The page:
- Restaurant Brands has under its umbrella brands such as Popeyes, Tim Hortons and Firehouse Subs, in addition to Burger King.
- In an adverse context due to the global economy, RB did not meet Wall Street’s earnings forecasts for the last quarter of 2022 due to the increase in operating expenses.
- The U.S. company will continue in the coming months very pressured by the inflationary context and investments to increase sales. It is not a good time to buy RB shares.
The fast food holding Restaurant Brands International appointed last week its new CEO to speed up the recovery project of its flagship brand: Burger King.
The company, which also owns the Popeyes, Tim Hortons and Firehouse Subs restaurant chains, did not meet Wall Street’s earnings forecasts for the last quarter of last year, mainly due to the increase in operating expenses. In that context, the company’s shares fell nearly 3.7 percent.
Joshua Kobza, an experienced man at the company and current chief operating officer, will be the new CEO as of next month, replacing Jose Cil, who was in charge of the company for the past four years. He will also remain with the firm through 2023. He will do so as an advisor, they explained.
Cil says goodbye to Restaurant Brands
Under Cil’s leadership, the Burger King brand made major changes for the first time in the last 20 years, modifying its logo, packaging, uniforms and store aesthetics.
The former CEO also hired Tom Curtis, former CEO of fast-food restaurant chain Domino’s Pizza, to take over Burger King in the U.S. and Canada.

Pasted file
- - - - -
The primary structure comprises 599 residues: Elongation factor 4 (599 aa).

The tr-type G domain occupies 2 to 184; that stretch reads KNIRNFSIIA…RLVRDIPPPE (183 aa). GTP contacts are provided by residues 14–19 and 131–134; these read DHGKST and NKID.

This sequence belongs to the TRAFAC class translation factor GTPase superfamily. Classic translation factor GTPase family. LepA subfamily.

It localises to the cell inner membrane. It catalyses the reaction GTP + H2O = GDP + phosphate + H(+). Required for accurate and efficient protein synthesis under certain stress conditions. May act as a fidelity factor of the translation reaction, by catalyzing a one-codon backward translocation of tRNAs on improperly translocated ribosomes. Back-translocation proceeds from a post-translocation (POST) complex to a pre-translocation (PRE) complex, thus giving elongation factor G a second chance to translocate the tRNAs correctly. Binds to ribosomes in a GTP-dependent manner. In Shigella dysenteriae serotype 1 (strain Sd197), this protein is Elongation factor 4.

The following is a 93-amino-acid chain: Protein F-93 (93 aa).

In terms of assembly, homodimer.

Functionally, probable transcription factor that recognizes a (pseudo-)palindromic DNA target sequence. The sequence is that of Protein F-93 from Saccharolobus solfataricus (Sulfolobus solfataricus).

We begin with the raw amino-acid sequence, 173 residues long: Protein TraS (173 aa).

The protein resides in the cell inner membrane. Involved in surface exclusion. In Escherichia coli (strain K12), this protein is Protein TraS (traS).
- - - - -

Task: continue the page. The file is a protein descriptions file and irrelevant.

In September last year, Restaurants Brands announced a $400 million turnaround project to increase advertising, purchase new kitchen equipment and modernize stores.
And two months later, the company brought Patrick Doyle on board as CEO. Doyle led a resounding turnaround at Domino ‘s when he led the brand in 2018.
The results for the final quarter of 2022 “hint that the company’s initiatives to increase revenue growth across all of its brands appear to be on track,” said Jon Tower, an analyst at financial services firm Citigroup.
However, the company will continue to be hard pressed by the inflationary backdrop and investments to increase sales.
Restaurant Brands revenue less than expected
RB’s total revenue rose nearly 10 percent to $1.7 billion in the latest quarter, versus forecasts of $1.68 billion, according to IBES data in Refinitiv.
The company earned 72 cents per share, versus estimates of 73 cents.
Worldwide comparable sales grew about 8 percent between October and December, helped by more than 10 percent growth at Tim Hortons Canada and Burger King International, primarily in France, Spain, Australia, Brazil and Britain, which helped balance tensions in China.
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